Washington, 22 November 1996 (RFE/RL) - Russia's first global bond offering sold so well on international markets Thursday that American analysts called the response "phenomenal."
Russia released its first eurobonds in London, New York, Tokyo and other major Western financial capitals and quickly sold the full $1 billion worth. In fact, New York financial sources said the offering was "three times oversubscribed" when the bonds were actually sold Thursday. One source said that "Russia could have increased the size even more -- even to $2 billion -- but chose not to."
The bonds, denominated in dollars, mature in five years and carry an interest rate that is about 3.5 percent above the rate paid by five-year U.S. treasury notes. It is Russia's first move into the global bond market to raise private capital to finance long-term government operations. The bonds were sold only to institutional investors like mutual funds, insurance company portfolios and large investment houses. They were not available to individual investors.
One analyst in New York said the oversubscription "demonstrates the market's acceptance and support of the economic reforms in Russia."
A broker commented privately that the market was "really waiting to see what demand was like" and that this quick buy-out means there is a lot of interest in further offerings from Russia. U.S. experts say there is particular interest in potential bond offerings from the cities of Moscow and St. Petersburg and projected bond issues by Gazprom, Lukoil and the Ministry of Railways.
Analysts, brokers and experts in the U.S. financial markets spoke on the condition they not be named.
Both the size of the offering and its popularity surprised experts in the United States. In a series of presentations to potential investors in New York and other capitals in recent weeks, Russian officials had been talking about trying to sell between $300 to $500 million worth of the bonds. But souces in the industry say it became clear that this was a "pretty exciting issue" so that officials felt they could easily push the total to $1 billion.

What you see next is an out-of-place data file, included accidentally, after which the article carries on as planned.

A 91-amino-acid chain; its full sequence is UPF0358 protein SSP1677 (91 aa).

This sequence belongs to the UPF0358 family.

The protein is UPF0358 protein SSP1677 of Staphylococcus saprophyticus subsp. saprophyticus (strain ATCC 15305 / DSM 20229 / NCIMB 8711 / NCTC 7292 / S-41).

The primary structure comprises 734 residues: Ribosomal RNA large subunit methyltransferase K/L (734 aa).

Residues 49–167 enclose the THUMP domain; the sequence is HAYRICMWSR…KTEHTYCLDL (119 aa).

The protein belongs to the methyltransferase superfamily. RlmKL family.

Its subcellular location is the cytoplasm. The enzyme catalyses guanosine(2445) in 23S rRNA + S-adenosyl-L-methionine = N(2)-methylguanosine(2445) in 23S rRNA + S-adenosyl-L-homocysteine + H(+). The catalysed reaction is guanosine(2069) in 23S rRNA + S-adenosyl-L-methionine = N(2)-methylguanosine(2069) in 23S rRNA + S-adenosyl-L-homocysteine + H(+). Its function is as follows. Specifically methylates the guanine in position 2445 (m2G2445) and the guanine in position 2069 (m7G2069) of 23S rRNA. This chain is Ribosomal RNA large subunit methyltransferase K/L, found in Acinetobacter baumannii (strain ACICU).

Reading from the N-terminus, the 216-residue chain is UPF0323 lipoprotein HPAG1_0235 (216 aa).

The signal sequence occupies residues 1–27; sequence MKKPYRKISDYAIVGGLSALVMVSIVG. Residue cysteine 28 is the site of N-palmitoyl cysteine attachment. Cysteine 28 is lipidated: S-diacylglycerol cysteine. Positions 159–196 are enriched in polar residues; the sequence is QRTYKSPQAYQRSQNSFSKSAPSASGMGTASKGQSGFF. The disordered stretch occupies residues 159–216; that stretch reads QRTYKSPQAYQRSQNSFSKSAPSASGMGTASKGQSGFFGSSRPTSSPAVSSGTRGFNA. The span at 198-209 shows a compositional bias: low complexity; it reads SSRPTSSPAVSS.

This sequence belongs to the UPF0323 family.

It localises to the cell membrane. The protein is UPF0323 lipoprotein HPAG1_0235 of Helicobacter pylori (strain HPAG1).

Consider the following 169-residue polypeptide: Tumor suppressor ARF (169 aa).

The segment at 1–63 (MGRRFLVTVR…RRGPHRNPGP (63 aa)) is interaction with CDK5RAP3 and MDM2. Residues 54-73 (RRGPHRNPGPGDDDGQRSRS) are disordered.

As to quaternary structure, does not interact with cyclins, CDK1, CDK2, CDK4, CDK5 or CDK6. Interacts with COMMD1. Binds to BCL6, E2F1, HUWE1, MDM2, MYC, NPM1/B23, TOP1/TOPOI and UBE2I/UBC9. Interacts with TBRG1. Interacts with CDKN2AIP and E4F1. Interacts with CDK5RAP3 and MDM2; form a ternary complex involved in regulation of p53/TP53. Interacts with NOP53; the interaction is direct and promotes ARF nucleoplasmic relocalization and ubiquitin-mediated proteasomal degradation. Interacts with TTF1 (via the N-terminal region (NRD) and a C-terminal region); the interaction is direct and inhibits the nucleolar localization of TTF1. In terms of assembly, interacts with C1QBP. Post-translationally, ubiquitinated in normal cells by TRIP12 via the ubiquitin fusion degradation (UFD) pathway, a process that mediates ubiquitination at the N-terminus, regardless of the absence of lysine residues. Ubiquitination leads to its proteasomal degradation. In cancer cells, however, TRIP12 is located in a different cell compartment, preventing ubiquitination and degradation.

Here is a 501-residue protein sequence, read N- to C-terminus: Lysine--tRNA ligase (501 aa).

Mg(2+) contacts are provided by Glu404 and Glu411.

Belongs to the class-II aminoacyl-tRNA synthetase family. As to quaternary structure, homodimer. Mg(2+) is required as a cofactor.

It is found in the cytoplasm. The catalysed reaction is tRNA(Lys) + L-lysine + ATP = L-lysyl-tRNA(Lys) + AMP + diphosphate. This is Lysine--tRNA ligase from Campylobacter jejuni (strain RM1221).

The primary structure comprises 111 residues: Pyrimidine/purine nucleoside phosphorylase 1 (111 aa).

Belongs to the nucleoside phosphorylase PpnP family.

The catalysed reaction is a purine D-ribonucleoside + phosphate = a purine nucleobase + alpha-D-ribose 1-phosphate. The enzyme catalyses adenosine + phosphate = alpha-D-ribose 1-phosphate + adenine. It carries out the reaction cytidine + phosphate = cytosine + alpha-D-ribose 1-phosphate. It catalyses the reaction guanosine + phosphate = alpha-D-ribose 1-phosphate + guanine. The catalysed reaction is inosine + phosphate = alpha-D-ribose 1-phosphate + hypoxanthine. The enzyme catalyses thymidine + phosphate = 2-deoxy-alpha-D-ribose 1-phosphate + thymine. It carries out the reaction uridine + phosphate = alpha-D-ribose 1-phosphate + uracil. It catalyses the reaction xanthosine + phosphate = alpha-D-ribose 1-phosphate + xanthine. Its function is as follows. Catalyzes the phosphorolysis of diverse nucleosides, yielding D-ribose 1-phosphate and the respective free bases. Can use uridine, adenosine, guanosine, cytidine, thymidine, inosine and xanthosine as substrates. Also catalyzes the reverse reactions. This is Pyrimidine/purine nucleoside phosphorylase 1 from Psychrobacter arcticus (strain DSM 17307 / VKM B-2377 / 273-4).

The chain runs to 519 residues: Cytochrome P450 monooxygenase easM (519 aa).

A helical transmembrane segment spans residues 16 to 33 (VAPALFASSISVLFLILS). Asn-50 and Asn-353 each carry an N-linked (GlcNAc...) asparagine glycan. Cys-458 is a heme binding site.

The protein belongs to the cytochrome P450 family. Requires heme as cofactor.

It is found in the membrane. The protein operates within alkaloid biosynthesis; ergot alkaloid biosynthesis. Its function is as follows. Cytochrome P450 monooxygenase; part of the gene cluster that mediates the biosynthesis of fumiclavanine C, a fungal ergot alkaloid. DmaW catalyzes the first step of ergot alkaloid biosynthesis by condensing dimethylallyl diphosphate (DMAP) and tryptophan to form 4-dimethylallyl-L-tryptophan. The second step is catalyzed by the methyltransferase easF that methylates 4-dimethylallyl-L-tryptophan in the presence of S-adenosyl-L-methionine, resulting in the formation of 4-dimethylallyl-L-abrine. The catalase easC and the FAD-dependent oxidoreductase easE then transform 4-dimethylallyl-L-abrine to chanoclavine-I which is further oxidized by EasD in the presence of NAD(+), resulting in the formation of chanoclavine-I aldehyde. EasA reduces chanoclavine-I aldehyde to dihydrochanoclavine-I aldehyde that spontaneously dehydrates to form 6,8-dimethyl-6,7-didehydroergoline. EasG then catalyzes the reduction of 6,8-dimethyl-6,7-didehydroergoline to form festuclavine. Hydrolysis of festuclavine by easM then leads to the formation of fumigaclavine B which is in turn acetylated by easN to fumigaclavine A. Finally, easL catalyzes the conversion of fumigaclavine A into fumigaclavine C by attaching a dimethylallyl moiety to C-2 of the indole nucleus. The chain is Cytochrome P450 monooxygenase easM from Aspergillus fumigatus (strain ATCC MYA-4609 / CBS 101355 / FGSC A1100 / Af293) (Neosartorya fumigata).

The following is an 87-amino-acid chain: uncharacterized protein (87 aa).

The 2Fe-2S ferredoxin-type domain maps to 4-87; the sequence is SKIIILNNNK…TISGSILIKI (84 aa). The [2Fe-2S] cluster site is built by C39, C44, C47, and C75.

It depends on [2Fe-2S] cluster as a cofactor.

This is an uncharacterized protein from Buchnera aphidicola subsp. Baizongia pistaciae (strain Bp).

Two major western investment firms handled the sale of the bonds -- SBC Warburg and J.P. Morgan. The Morgan firm, based in New York, has become something of an expert in handling global bond sales for countries in transition, having been the underwriter on recent bond offerings by Lithuania, Slovakia, Poland, Slovenia, China, and Turkey.
The Russian bonds carried ratings from three commercial rating agencies of investment level. Analysts point to Russia's low inflation, the successful presidential election and the country's general economic stability as factors in giving the bonds a good rating. "Euromoney" magazine, in its semi-annual country risk rating in September moved Russia up from 100 to 86, just below Latvia and Estonia.
Private and individual investors could not buy the Russian Eurobonds, but they are showing more and more interest in securities available on regular stock and bond markets in the United States.
Robert Salomon, a top official of the New York investment firm STI Management, says Russia's stocks are "cheap" on U.S. exchanges right now because there are "incredible risks associated" with them -- "risks that range from political instability, to (the lack of a) clearing mechanism, to Boris Yeltsin's going in and out of the hospital, to the potential for a reversian to communism."
However, Salomon says, "there is change afoot" in Russia, state enterprises are being privatized, and the country has "more oil, natural gas, coal, silver and diamonds than almost anyone in the world, so this is the time to begin thinking about Russia."
Salomon points to two mutual funds that are now specializing in investing in Russia -- the $100 million Templeton Russia fund and a new fund of about the same size being put together by the Morgan Stanley company. The key for individual Western investors in Russia, says Saloman, is to "get a professional to do the investing," usually within a mutual fund.
But Salomon did not reject two individual Russian stocks that are now available on U.S. markets -- Vimple cellular telephone, the first Russian stock to be sold on the New York Stock Exchange last week, and Lukoil, which is being traded on the so-called Nasdaq market, a smaller exchange that specializes in more speculative type stocks.
Both are selling briskly, he notes, but the prices fluctuate up and down rather quickly so are "not for the weak at heart."
Still, Salomon says American investors, who recognize there are still great risks in investing in Russia, are betting that in the long term the country will succeed. Investors realize that it could go bust, he says, but "it could as well go up three, five, ten fold if these stocks achieve a valuation similar to other places in the world that are more settled."